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Allegra Geller has just created a new game called eXistenZ. At its début someone tries to tooth her to death in the name of reality. Her body guard Ted Pikul in an attempt to save Allegra's life takes her on the run through reality and alternate realities. Does the daring duo escape and foil the bad instigator or will they be lost forever "neath the streets of Boston?"

If you are a fan of gore, slime, and tasty treats you may have an interest in this film. They attempt to create a "worlds within worlds" effect. However it has been done before and much better. You may want to watch "The Thirteenth Floor" (same year 1999) or read "Sophie's World: A Novel About the History of Philosophy" by Jostein Gaarder.

Jude Law is always great in whatever character he plays. Somehow he has the possibility to have you believe he is the character and not just an extraordinary actor. Jennifer Jason Leigh is a cutie but her character is a little farfetched; she still cranked out quite a few films after this one.
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TOP 500 REVIEWERon 6 January 2013
I saw this at the cinema when it first came out and enjoyed it quite a lot. On DVD though it seems have dropped down a notch. The plot as much as I could discern is a new type of plug in to your body game. The crux of the movie is whether the main characters (played by Jude Law & Jennifer Jason Leigh) are still in the game or not. And that is it.... The usual Cronenberg obsessions with disease and the 'new flesh' (though not explicitly mentioned) are all present and correct.

The problem with the film is that I didn't care what happened to the characters. Perhaps thats because throughout nearly the whole film we were within the game, and the game state seemed to quite dream, or nightmare like. So whilst the characters acted out the game (or did they) I felt somewhat detached from the whole thing.

Still it is a Cronenberg film, and anything he makes is worth seeing, but he has done a lot better...
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4 of 5 people found the following review helpful
on 17 October 2000
Well my perception of the world has altered a little.
I left the film touching walls and looking at landscapes as if I was an alien in a strange land. Not to mention the endless philosophical rangling over what reality is and whether people should be 'woken up'.
The film can be enjoyed on many levels, so-to-speak - as action/fun or as a profound insight into phenomenology and IT (not I.T.!).
'Existenz' offers a simple plot of virtual reality with a bit of morality thrown in. The complex (and confusing) aspect comes from the levels of game-playing. If you persevere, the point will be made. It doesn't matter when the start was or which bit happened first. "To understand the game, you have to play the game". Sound familiar?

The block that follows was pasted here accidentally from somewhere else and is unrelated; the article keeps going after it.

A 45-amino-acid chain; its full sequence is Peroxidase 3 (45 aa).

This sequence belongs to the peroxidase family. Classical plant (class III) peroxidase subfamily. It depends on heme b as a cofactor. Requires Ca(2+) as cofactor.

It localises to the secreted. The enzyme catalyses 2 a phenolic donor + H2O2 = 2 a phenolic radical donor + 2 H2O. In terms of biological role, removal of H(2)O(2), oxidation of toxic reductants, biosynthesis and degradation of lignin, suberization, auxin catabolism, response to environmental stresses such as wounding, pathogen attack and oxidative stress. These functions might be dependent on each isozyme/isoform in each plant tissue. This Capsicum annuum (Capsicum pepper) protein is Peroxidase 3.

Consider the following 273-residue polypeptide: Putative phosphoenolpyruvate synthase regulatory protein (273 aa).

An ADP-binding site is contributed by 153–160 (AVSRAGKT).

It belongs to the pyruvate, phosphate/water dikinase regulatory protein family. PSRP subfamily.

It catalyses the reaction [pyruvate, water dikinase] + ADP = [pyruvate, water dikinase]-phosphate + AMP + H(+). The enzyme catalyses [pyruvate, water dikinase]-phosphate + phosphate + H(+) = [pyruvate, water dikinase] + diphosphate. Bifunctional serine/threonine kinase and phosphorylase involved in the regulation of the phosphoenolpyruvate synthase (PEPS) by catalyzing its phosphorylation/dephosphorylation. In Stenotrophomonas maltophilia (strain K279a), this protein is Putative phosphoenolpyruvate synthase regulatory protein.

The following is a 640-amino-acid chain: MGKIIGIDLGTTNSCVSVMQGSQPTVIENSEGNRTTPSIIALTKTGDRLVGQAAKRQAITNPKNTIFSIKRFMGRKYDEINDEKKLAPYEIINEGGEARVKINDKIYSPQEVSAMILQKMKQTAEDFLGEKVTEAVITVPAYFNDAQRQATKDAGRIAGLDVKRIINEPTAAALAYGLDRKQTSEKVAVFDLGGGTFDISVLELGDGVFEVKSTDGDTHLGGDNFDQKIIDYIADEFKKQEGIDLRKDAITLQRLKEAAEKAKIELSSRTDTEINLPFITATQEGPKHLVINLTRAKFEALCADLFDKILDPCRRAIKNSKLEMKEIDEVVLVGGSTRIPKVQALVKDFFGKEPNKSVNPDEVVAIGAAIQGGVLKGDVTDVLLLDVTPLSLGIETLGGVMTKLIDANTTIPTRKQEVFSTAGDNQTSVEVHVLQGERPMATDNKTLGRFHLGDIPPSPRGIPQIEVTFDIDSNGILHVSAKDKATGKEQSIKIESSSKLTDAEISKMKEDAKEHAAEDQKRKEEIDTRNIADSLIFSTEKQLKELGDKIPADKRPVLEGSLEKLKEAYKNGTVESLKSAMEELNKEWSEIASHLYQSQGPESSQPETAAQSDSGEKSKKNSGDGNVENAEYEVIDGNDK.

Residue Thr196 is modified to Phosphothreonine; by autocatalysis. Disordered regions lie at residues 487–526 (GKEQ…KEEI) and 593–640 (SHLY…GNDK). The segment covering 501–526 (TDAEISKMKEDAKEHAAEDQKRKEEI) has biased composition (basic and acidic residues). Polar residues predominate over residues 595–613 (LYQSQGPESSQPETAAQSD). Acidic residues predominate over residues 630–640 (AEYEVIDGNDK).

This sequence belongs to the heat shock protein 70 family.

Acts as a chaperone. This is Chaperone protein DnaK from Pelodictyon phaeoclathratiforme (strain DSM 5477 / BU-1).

Enjoy.
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on 4 June 2015
An interesting sci-fi techno thriller that David Cronenberg returns to which sort of follows the same formula as Videodrome , however there is a slight issue with the dialogue and might be confusing for some viewers as Videodrome was in some ways. The acting is decently done bu Jude Law and Jennifer Jason Leigh. There is also quite a few British actors in it including Law Ian Holm and Christopher Eccleston. Let's not forget Willem Dafoe who makes a creepy cameo. Cronenberg gives a compelling style on how online gaming as an alternate reality can be disturbing which again he did a similar thing with Videodrome on television, but it does not live up to the same height
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on 28 February 2012
12 years before Inception, David Cronenberg gave us eXistenZ, a great movie about virtual reality. It's pretty much a straight-up Cronenberg with nice lookings into bone, gristle and blood, but it also deals with a lot of stuff that computer and role-playing game designers should pay attention to.

I'd put it in the same category as Inception and Matrix because of the way it deals with virtual reality and how we as humans interact with this strange new world. Thoughtful and action-laden, but with a certain slickness in its appearance that works just as well at evoking VR as it did in A History of Violence when it was Small-Town America, Cronenberg explored.
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on 10 December 2010
Ms Jennifer Jason Leigh and Mr Jude Law explore the alternative worlds of David Cronenberg in this Movie about future Gaming. Without giving too much of the story away, Ms Leigh and Mr Law enter a world of 'full immersion Virtual Reality'. They become the principle characters in 'Existence', a major new video Game that 'Realists' a kind of Luddite Anti Gaming Movement is trying to destroy, along with Ms Leigh, the Games brilliant developer. Fans of Ms Leigh will enjoy this Movie as her Character takes on an almost 'Goddess' like beauty in the Virtual Landscape of the film, (she is already stunningly beautiful). It is a 'must have' for any Cronenberg Fan's collection.